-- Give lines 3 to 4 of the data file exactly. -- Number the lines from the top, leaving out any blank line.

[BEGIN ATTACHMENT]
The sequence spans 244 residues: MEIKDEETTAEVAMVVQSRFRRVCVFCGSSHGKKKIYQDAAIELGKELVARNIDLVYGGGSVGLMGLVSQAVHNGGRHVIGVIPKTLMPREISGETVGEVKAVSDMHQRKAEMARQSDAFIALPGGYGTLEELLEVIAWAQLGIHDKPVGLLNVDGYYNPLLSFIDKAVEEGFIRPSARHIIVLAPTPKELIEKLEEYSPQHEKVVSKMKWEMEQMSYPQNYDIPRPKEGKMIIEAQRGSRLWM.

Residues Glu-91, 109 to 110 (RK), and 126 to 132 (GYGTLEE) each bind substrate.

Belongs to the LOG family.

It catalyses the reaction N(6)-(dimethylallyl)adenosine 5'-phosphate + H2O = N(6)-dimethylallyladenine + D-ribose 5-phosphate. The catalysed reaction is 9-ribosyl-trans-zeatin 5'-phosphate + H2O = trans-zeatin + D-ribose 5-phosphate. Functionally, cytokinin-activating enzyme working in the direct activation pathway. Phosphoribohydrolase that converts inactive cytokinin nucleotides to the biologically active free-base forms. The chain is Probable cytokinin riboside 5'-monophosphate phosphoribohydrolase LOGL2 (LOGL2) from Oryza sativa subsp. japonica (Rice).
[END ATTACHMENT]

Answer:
Belongs to the LOG family.

It catalyses the reaction N(6)-(dimethylallyl)adenosine 5'-phosphate + H2O = N(6)-dimethylallyladenine + D-ribose 5-phosphate. The catalysed reaction is 9-ribosyl-trans-zeatin 5'-phosphate + H2O = trans-zeatin + D-ribose 5-phosphate. Functionally, cytokinin-activating enzyme working in the direct activation pathway. Phosphoribohydrolase that converts inactive cytokinin nucleotides to the biologically active free-base forms. The chain is Probable cytokinin riboside 5'-monophosphate phosphoribohydrolase LOGL2 (LOGL2) from Oryza sativa subsp. japonica (Rice).